“I’d like to see your room!” Jerri says.
I show Ben and Jerri the cramped and messy bedroom, where they admired all of my things from Connecticut. We went downstairs, where Ben and Grandpa started talking and Jerri helped Grandma organize our gifts. I went back to sitting outside.
Mother’s funeral was held two months after her death. I put on a black dress, and sit in the front row of the pews in the church with Daddy, Emma, Grandpa, and Grandma. Ben and Jerri are right behind us.
My whole body still feels numb. I say quiet hellos to all of the people who came. Many of them cry. I have cried when I was sitting in the closet. I won’t cry here, though. I just try to ignore everything.
The service is long. I don’t pay attention until they close the casket and say that we are heading outside to the graveyard to bury her. Everyone leaves the church, but Daddy, Emma, Grandpa and Grandma and I stay to say our last goodbyes. Grandma and Emma burst into tears upon seeing Mother’s pale body in the casket. Grandpa and Dad are silently crying, trying to be manly. I just stare.
I feel a hand grasp mine. It’s Emma’s. Her face is tearstreaked, her eyes puffy and red and her breathing is very shallow. I notice that the rest of them are heading outside. I am just staring at Mother’s lifeless body. I allow Emma to lead me away from her. 6 men come from another door and close the casket.
I stand between Emma and Daddy as the 6 men carry the casket out to the graveyard. They recite some last words before the casket is lowered into the ground.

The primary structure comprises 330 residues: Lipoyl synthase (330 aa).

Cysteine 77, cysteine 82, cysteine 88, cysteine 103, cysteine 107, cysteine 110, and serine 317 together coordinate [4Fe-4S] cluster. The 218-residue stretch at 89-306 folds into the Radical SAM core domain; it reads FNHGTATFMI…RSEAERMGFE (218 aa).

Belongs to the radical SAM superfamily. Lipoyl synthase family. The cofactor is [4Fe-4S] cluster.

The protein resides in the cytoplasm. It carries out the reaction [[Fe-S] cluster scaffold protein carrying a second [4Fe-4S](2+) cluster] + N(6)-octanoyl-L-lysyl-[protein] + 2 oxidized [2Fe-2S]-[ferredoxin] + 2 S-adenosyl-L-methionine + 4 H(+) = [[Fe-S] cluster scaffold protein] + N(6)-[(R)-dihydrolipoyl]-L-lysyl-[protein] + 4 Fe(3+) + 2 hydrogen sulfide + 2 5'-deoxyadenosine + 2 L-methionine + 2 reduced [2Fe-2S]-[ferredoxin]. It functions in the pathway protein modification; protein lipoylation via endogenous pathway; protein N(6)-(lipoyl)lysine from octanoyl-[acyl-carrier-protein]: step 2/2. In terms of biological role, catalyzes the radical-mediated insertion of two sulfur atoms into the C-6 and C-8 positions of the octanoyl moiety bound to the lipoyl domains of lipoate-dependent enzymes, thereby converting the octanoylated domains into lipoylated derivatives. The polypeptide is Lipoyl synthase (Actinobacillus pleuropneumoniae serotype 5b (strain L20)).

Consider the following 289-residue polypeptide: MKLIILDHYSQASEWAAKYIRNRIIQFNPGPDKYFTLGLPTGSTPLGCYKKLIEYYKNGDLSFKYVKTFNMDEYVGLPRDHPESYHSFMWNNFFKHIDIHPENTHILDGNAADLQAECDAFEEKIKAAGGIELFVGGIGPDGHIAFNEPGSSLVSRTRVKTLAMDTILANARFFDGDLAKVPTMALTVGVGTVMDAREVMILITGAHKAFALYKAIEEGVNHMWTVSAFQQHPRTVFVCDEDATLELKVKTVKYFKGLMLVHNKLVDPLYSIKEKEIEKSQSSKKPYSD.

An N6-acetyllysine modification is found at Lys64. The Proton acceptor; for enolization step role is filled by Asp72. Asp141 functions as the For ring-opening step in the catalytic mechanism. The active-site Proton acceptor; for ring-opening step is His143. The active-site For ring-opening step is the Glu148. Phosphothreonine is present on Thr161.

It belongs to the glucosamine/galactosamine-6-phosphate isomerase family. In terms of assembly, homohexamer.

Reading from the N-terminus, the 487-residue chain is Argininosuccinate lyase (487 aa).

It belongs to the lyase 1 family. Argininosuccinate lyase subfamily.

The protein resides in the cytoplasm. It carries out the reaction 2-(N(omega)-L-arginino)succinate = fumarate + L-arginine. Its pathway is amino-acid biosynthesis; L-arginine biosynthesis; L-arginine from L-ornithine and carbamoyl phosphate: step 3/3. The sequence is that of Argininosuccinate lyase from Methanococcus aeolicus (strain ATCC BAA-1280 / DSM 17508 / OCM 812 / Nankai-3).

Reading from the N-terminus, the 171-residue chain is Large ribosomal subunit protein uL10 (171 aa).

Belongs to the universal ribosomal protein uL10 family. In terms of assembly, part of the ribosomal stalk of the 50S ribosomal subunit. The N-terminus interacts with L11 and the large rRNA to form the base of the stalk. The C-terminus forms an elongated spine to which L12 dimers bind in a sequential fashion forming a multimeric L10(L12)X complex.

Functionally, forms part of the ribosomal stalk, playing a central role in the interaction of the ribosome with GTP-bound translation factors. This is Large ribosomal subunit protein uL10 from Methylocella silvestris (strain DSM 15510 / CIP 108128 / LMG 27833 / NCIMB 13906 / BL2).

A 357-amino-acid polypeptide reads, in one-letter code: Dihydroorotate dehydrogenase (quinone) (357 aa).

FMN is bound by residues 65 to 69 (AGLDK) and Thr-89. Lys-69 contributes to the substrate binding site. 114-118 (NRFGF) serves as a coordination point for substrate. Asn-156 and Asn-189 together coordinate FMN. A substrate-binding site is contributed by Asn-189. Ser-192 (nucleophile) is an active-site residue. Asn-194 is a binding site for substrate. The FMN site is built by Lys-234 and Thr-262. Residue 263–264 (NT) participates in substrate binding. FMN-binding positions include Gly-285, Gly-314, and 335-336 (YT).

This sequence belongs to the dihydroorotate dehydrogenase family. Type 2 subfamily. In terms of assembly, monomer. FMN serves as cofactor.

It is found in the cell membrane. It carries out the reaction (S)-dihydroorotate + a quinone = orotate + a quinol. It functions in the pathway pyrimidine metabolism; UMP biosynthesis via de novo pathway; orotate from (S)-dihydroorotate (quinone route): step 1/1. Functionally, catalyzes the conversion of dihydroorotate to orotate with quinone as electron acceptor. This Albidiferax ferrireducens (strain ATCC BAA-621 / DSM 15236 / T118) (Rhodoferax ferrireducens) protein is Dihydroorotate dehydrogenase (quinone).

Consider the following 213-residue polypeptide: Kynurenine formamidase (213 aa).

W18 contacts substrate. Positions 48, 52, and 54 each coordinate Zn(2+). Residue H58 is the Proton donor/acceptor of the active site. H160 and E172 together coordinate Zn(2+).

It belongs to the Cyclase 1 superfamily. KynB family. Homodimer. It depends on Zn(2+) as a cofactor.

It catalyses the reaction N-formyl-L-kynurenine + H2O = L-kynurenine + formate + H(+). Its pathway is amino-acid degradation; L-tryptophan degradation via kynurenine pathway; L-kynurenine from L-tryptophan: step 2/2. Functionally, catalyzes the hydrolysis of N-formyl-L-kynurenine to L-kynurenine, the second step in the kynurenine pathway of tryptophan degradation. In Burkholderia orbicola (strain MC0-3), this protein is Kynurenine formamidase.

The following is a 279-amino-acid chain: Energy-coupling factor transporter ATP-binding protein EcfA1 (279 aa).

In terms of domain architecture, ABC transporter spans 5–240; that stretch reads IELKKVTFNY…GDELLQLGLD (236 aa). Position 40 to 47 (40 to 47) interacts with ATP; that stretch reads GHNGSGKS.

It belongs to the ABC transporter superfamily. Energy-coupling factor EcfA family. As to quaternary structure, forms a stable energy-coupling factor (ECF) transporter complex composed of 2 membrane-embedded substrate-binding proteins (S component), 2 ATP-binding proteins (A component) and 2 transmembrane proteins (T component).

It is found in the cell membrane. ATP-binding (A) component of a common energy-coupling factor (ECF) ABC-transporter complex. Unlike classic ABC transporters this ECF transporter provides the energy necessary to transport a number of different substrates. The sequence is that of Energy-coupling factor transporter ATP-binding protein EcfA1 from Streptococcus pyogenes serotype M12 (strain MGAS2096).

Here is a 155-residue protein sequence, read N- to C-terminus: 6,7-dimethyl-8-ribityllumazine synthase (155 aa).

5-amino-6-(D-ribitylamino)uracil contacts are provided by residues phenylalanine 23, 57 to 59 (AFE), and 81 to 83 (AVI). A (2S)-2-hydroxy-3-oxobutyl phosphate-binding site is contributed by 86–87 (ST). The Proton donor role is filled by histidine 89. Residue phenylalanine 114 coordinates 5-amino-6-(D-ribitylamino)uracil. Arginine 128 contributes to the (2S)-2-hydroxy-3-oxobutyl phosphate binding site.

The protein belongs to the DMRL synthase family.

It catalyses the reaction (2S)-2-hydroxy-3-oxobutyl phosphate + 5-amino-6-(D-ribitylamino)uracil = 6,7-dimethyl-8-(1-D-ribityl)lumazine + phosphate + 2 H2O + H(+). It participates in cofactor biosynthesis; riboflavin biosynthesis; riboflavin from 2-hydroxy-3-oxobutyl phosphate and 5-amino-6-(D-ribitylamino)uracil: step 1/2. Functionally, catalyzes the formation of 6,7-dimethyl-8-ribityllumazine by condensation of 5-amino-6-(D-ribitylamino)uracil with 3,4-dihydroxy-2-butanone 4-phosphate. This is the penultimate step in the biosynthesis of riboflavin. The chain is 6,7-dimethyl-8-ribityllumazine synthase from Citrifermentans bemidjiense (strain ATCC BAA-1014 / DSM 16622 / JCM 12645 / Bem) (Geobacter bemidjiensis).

The rest of the funeral is a blur. We go to a nearby hall where there’s a small ‘party’ if that’s what you call it. I stayed glued to Daddy’s side as people give their condolences. He stands quietly and listens to people tell their favorite stories and memories of my mother. Emma is in tears for most of the gathering.
That night, I hear Emma crying in bed. I wonder if she’ll ever stop. I feel like I’ll be stuck in this horrible reality forever.
After a couple of months, Daddy and Emma can finally look at pictures of Mother without crying. I finally got the cast off my wrist at our new doctor’s office. I even go back to see Oliver. We talk for a little while before setting a regular schedule to see him.
Mother left a hole in my heart that probably won’t ever be replaced. But she still lives on, inside me, Emma and Daddy.
I love you, Mother.
Emma eventually changed her name to her mother’s name (Lillian) and named her firstborn daughter Lillian as well. With the improvements in technology, Emma was able to stop using leg braces and could walk on her own. She married a wonderful man from her childhood and they had four children together. Ellie continued seeing Oliver on a regular basis for years after the loss. He improved her life greatly. Although Ellie never married, she adopted two children from China who also had Autism. They went to see Oliver until he retired. Their Father never remarried but did recover from the loss. After Emma and Ellie moved away, he developed depression. He smoked and took drugs frequently and overdosed and died when he was only 58. Ben and Jerri stayed in contact with the family until their deaths. They both lived good long lives, Ben living to 87 and Jerri living to 91.